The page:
A brace of Greenshank off Blackberry Point early this evening were the undoubted highlight of a less than average day. Also, the Little Gull and 12 Curlew there, while earlier, a Common Sandpiper had been in Barn Bight. An early morning ringing session at Solent Meads resulted in just 11 traps, but these did include a locally reared Goldfinch. Around the same time, the sea turned up nothing more than a few Gannet.
Additional news: a Garden Warbler singing in Wick Ditch was something of a surprise, but a Peregrine overhead was perhaps more expected.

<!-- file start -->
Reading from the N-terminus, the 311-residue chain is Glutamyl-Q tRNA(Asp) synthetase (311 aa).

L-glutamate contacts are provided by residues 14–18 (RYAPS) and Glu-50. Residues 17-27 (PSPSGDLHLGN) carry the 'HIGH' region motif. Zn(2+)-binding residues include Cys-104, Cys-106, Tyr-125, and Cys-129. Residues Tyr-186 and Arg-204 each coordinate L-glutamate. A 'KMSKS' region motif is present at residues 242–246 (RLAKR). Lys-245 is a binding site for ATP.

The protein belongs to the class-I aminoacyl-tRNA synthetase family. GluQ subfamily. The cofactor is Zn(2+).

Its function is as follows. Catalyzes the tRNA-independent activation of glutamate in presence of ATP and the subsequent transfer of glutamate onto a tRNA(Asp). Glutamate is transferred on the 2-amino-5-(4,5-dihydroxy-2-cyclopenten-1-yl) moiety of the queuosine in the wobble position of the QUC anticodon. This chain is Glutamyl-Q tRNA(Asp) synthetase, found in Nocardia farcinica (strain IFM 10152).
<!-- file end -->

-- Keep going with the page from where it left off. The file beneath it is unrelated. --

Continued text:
A single Storm Petrel moved west past the Beach Huts this morning, also 55 Gannet, 16 Common Scoter and 8 Curlew, while 2 Common Scoter went east. Another 9 Curlew were on Stanpit, but just 1 Common Sandpiper was in Barn Bight. Finally, 2 Crossbill flew west over Stanpit golf course.
Late news from Stanpit: both adult Mediterranean Gull and a second-year Common Gull were on the Marsh today, also the Curlew count reached 15. Also, a Common Sandpiper there.
Stanpit held most interest on a very quiet day with the first-summer Little Gull still on South Marsh, 2 Common Sandpiper, 1 Black-tailed Godwit and 2 Turnstone, plus 90 Lapwing, 25 Redshank, 15 Sandwich Tern and 3 Curlew. It's also pleasing to report that the 3 Shelduck young were out towards Blackberry this evening. Earlier on Hengistbury, 5 Swift passed over and 3 Great Spotted Woodpecker were seen, while 38 Gannet moved east at sea.